GOLD

Gold is in Trouble Again

Witawat (Ed) Wijaranakula, Ph.D.
Thu Jun 25, 2015

The price of gold has tumbled 2.28% since the beginning of the week to close on Thursday at U.S. $1,172.10 per ounce, as the yield of the U.S. 10-year Treasury notes surged 6.19% to 2.4% during the same time period. Investors were dumping U.S. Treasuries and gold as U.S. economic data came in better than expectations and the Greek debt drama still seems to have no end in sight. 

The Bureau of Economic Analysis (BEA), U.S. Commerce Department, said on Wednesday that the final reading of the U.S. first-quarter gross domestic product (GDP) was revised to a contraction of 0.2% at an annual rate, versus a previous estimated decline of 0.7%. The revision, in line with forecasts, was made as exports dropped less than previously estimated as well as a bigger increase in consumer spending.

The BEA said on Thursday that U.S. consumer spending surged a seasonally adjusted 0.9% in May, beating economistsí forecast of a 0.7% rise. The May core PCE price index, excluding food and energy, came in at a 1.2% increase from a year ago, in line with analysts at Bank of America Merrill Lynch, but well below the Fedís inflation target of 2.0%.

The price of gold has been running out of stream since mid-May as it was unable to break out the U.S. $1,224 per ounce resistance level, after a big surge on May 13 when gold broke through the key resistance of U.S. $1,200 per ounce. The gold sell-off could be attributed directly to a surge in the U.S. Treasury yields as the correlation between the two of them is high.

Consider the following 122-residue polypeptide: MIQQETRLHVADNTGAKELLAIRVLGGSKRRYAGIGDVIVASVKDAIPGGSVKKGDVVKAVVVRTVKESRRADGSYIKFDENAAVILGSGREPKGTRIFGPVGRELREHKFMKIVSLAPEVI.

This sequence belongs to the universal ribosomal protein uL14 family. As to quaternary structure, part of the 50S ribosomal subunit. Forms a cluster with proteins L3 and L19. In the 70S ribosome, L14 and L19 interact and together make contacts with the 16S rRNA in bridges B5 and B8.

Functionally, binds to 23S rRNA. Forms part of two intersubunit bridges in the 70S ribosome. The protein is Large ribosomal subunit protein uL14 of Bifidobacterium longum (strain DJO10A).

A lack of demand may be part of the falling gold price as the global gold jewelry demand for the first-quarter of 2015 declined 3% to 600.8 tons, according to the World Gold Councilís quarterly report.

As of June 16, there are 115,330 short positions for gold futures [COMEX:GC], by non-commercial dealers, compared to about 191,053 long positions, according to the Commitment of Traders (COT) data released by the Commodity Futures Trading Commission (CFTC) each Friday. Hedge funds and large speculators seemed to turn bearish in the previous week as the net short positions have increased 28,687 contracts, since June 2, where gold contracts are traded in units of 100 troy ounces. 

From our technical viewpoint, gold is moving in two symmetrical triangle chart patterns. On Wednesday, gold broke down the lower trendline support of a symmetrical triangle, at U.S. $1,176 per ounce. The near-term technical supports for gold are the trendline support at U.S. $1,164 per ounce and a baseline support at $1,142 per ounce. Gold could turn very bearish if the price breaks down through the $1,142 per ounce level. 

The next move for gold prices could depend upon the yield of the U.S. 10-year Treasury note. Based upon our analysis, the technical head resistances for the 10-year yield are at 2.5% and 2.66%, or the 23.6% Fibonacci retracement level. 

Here is what Barclays and UBS had to say about gold, according to the Bullion Desk. Barclays said that gold should increasingly face downward pressure as the summer is a seasonally slow period for demand. According to UBS, a near-term closing price below U.S. $1,170 could signal bearish technicals and a decline to U.S. $1,142.93, the low of March 17. It looks like both analyst firms are bearish on gold for the short-term.

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